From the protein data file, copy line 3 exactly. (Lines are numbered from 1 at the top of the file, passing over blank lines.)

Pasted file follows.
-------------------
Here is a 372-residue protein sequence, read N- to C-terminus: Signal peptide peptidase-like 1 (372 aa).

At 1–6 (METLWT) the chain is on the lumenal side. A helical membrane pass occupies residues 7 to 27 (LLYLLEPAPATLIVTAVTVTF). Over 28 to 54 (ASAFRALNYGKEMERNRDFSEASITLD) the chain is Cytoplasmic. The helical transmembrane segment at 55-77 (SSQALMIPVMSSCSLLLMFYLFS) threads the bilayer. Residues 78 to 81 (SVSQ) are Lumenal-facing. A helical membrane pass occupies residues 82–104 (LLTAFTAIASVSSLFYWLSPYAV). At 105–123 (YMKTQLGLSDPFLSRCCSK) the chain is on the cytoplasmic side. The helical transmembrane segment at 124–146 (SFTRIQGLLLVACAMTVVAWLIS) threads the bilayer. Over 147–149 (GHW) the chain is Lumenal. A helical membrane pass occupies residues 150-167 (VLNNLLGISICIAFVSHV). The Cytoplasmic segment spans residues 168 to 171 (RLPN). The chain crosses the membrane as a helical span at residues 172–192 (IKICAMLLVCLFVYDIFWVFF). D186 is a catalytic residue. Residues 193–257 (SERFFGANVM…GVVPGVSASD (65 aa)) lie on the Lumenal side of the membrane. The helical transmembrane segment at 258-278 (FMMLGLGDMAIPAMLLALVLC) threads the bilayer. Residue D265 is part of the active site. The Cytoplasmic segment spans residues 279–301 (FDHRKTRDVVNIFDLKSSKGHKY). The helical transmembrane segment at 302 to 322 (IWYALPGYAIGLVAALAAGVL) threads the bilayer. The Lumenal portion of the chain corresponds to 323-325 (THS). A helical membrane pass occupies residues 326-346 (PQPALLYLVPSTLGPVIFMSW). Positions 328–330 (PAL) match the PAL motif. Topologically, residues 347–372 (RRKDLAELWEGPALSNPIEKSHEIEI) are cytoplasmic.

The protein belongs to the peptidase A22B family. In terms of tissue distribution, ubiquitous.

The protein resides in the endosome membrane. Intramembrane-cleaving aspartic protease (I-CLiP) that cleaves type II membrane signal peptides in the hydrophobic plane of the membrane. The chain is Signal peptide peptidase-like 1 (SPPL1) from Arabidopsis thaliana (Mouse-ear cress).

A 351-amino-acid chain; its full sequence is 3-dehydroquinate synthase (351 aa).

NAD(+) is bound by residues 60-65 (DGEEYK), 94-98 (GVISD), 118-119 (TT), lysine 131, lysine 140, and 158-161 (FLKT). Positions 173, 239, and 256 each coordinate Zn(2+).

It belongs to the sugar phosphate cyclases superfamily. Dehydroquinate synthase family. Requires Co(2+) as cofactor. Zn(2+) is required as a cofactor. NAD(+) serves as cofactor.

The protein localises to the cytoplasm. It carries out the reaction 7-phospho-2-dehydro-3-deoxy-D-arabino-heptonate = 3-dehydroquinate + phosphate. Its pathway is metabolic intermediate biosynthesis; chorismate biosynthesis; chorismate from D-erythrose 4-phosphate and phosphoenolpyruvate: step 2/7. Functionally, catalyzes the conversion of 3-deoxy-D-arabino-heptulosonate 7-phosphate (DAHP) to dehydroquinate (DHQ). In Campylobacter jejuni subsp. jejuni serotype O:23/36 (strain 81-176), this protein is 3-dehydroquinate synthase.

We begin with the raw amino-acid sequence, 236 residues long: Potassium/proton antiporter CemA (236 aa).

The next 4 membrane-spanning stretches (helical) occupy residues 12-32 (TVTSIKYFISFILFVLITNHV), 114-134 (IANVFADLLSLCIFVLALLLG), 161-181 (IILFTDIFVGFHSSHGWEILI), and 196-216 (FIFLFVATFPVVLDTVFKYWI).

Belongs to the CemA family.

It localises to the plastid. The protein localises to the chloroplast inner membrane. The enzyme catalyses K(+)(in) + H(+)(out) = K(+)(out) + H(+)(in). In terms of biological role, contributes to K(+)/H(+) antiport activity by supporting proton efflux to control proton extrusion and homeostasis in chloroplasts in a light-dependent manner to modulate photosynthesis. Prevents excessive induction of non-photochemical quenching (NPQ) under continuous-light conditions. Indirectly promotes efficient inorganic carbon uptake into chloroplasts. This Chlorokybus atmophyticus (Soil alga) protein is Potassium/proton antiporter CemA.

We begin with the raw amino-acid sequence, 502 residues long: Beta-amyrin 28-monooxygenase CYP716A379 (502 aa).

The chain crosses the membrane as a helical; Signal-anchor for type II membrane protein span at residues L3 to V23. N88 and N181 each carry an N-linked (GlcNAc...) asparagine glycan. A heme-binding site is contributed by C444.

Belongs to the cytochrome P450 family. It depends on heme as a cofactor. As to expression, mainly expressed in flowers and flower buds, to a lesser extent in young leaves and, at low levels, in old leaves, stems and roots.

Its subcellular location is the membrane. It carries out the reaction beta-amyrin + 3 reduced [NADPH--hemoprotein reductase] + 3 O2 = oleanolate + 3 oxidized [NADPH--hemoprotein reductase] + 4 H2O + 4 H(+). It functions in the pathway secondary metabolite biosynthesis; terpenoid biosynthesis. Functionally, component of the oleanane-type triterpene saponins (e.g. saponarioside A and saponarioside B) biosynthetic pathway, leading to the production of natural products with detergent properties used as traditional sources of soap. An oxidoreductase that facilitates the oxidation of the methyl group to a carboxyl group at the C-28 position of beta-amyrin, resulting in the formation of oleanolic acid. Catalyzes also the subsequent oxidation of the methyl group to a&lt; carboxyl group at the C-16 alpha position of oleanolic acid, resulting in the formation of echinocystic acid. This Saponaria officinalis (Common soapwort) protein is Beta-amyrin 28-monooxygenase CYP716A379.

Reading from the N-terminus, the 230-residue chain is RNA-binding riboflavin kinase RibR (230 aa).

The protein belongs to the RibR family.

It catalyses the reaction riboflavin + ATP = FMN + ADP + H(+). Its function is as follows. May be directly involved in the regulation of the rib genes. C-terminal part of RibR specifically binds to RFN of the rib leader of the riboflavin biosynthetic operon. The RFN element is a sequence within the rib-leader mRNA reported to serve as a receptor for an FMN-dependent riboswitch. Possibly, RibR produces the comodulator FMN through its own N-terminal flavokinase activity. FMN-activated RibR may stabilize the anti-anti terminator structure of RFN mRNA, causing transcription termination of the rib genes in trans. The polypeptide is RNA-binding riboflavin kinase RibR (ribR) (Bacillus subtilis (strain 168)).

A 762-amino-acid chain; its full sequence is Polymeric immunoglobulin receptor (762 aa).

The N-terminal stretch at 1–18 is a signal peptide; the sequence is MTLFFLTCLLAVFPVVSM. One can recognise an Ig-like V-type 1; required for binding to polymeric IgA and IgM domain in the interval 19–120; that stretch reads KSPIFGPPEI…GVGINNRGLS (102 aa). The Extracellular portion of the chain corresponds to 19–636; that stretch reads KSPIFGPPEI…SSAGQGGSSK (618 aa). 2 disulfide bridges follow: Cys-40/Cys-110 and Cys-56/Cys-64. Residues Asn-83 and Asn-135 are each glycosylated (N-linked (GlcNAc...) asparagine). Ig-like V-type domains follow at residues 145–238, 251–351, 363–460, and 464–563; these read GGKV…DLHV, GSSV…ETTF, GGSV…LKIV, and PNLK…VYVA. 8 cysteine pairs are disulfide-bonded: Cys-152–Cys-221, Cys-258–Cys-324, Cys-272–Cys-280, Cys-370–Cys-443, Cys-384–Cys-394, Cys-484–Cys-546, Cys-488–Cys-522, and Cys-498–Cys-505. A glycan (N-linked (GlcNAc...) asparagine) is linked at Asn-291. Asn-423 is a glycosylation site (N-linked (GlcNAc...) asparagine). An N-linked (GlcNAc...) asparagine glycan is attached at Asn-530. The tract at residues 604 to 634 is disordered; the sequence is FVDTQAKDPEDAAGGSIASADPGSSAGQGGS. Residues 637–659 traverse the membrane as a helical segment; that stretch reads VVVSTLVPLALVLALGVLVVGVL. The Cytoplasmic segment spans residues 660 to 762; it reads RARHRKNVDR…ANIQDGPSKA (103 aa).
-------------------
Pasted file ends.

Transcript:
The protein belongs to the peptidase A22B family. In terms of tissue distribution, ubiquitous.